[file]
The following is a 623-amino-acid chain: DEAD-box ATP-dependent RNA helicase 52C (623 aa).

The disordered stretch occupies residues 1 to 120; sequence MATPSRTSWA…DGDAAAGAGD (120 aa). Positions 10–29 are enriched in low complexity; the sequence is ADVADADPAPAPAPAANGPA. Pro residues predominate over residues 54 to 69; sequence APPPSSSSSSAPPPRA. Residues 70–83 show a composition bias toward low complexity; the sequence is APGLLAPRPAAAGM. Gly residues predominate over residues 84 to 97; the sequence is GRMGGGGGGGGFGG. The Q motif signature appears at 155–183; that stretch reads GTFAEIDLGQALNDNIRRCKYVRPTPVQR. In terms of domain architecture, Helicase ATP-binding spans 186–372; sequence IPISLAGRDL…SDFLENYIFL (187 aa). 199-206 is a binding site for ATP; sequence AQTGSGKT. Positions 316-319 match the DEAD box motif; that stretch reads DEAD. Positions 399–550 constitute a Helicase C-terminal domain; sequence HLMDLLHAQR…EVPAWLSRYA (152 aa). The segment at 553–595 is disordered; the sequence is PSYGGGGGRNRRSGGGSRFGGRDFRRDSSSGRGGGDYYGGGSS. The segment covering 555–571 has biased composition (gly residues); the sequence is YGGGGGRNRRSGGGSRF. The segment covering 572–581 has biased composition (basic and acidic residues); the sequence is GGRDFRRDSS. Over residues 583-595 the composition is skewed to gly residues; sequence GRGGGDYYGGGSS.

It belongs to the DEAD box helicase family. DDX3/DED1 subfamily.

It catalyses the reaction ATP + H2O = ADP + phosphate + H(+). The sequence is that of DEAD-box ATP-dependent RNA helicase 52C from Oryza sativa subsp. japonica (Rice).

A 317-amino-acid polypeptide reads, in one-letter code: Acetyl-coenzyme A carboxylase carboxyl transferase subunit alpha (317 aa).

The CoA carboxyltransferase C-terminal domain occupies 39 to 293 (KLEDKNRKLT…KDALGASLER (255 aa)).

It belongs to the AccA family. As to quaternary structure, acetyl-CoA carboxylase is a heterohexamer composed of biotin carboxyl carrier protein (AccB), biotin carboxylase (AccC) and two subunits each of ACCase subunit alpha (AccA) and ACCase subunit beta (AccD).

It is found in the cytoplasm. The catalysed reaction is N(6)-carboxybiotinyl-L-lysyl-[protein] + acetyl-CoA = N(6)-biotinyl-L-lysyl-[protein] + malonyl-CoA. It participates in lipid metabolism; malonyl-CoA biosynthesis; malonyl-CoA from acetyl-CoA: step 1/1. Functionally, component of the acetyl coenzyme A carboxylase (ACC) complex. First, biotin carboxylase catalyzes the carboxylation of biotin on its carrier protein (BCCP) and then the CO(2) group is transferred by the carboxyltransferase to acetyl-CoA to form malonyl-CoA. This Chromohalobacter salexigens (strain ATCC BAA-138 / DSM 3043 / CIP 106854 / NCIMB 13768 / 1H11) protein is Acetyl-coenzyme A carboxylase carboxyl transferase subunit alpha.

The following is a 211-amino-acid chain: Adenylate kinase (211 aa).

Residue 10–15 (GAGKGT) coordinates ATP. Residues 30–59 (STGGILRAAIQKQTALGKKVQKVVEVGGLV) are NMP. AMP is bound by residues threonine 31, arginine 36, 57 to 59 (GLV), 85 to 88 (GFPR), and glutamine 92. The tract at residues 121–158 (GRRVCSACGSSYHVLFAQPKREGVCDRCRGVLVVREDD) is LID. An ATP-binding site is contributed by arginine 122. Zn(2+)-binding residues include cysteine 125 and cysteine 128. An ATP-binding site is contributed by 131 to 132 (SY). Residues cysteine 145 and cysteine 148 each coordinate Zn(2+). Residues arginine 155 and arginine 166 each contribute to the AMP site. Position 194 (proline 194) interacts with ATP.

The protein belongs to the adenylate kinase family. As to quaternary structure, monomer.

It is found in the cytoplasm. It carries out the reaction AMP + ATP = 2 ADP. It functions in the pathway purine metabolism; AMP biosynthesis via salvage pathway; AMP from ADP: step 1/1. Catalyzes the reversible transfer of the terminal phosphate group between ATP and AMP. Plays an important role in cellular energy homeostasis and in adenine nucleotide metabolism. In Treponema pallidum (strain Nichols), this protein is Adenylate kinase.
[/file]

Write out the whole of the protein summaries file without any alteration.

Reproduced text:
The following is a 623-amino-acid chain: DEAD-box ATP-dependent RNA helicase 52C (623 aa).

The disordered stretch occupies residues 1 to 120; sequence MATPSRTSWA…DGDAAAGAGD (120 aa). Positions 10–29 are enriched in low complexity; the sequence is ADVADADPAPAPAPAANGPA. Pro residues predominate over residues 54 to 69; sequence APPPSSSSSSAPPPRA. Residues 70–83 show a composition bias toward low complexity; the sequence is APGLLAPRPAAAGM. Gly residues predominate over residues 84 to 97; the sequence is GRMGGGGGGGGFGG. The Q motif signature appears at 155–183; that stretch reads GTFAEIDLGQALNDNIRRCKYVRPTPVQR. In terms of domain architecture, Helicase ATP-binding spans 186–372; sequence IPISLAGRDL…SDFLENYIFL (187 aa). 199-206 is a binding site for ATP; sequence AQTGSGKT. Positions 316-319 match the DEAD box motif; that stretch reads DEAD. Positions 399–550 constitute a Helicase C-terminal domain; sequence HLMDLLHAQR…EVPAWLSRYA (152 aa). The segment at 553–595 is disordered; the sequence is PSYGGGGGRNRRSGGGSRFGGRDFRRDSSSGRGGGDYYGGGSS. The segment covering 555–571 has biased composition (gly residues); the sequence is YGGGGGRNRRSGGGSRF. The segment covering 572–581 has biased composition (basic and acidic residues); the sequence is GGRDFRRDSS. Over residues 583-595 the composition is skewed to gly residues; sequence GRGGGDYYGGGSS.

It belongs to the DEAD box helicase family. DDX3/DED1 subfamily.

It catalyses the reaction ATP + H2O = ADP + phosphate + H(+). The sequence is that of DEAD-box ATP-dependent RNA helicase 52C from Oryza sativa subsp. japonica (Rice).

A 317-amino-acid polypeptide reads, in one-letter code: Acetyl-coenzyme A carboxylase carboxyl transferase subunit alpha (317 aa).

The CoA carboxyltransferase C-terminal domain occupies 39 to 293 (KLEDKNRKLT…KDALGASLER (255 aa)).

It belongs to the AccA family. As to quaternary structure, acetyl-CoA carboxylase is a heterohexamer composed of biotin carboxyl carrier protein (AccB), biotin carboxylase (AccC) and two subunits each of ACCase subunit alpha (AccA) and ACCase subunit beta (AccD).

It is found in the cytoplasm. The catalysed reaction is N(6)-carboxybiotinyl-L-lysyl-[protein] + acetyl-CoA = N(6)-biotinyl-L-lysyl-[protein] + malonyl-CoA. It participates in lipid metabolism; malonyl-CoA biosynthesis; malonyl-CoA from acetyl-CoA: step 1/1. Functionally, component of the acetyl coenzyme A carboxylase (ACC) complex. First, biotin carboxylase catalyzes the carboxylation of biotin on its carrier protein (BCCP) and then the CO(2) group is transferred by the carboxyltransferase to acetyl-CoA to form malonyl-CoA. This Chromohalobacter salexigens (strain ATCC BAA-138 / DSM 3043 / CIP 106854 / NCIMB 13768 / 1H11) protein is Acetyl-coenzyme A carboxylase carboxyl transferase subunit alpha.

The following is a 211-amino-acid chain: Adenylate kinase (211 aa).

Residue 10–15 (GAGKGT) coordinates ATP. Residues 30–59 (STGGILRAAIQKQTALGKKVQKVVEVGGLV) are NMP. AMP is bound by residues threonine 31, arginine 36, 57 to 59 (GLV), 85 to 88 (GFPR), and glutamine 92. The tract at residues 121–158 (GRRVCSACGSSYHVLFAQPKREGVCDRCRGVLVVREDD) is LID. An ATP-binding site is contributed by arginine 122. Zn(2+)-binding residues include cysteine 125 and cysteine 128. An ATP-binding site is contributed by 131 to 132 (SY). Residues cysteine 145 and cysteine 148 each coordinate Zn(2+). Residues arginine 155 and arginine 166 each contribute to the AMP site. Position 194 (proline 194) interacts with ATP.

The protein belongs to the adenylate kinase family. As to quaternary structure, monomer.

It is found in the cytoplasm. It carries out the reaction AMP + ATP = 2 ADP. It functions in the pathway purine metabolism; AMP biosynthesis via salvage pathway; AMP from ADP: step 1/1. Catalyzes the reversible transfer of the terminal phosphate group between ATP and AMP. Plays an important role in cellular energy homeostasis and in adenine nucleotide metabolism. In Treponema pallidum (strain Nichols), this protein is Adenylate kinase.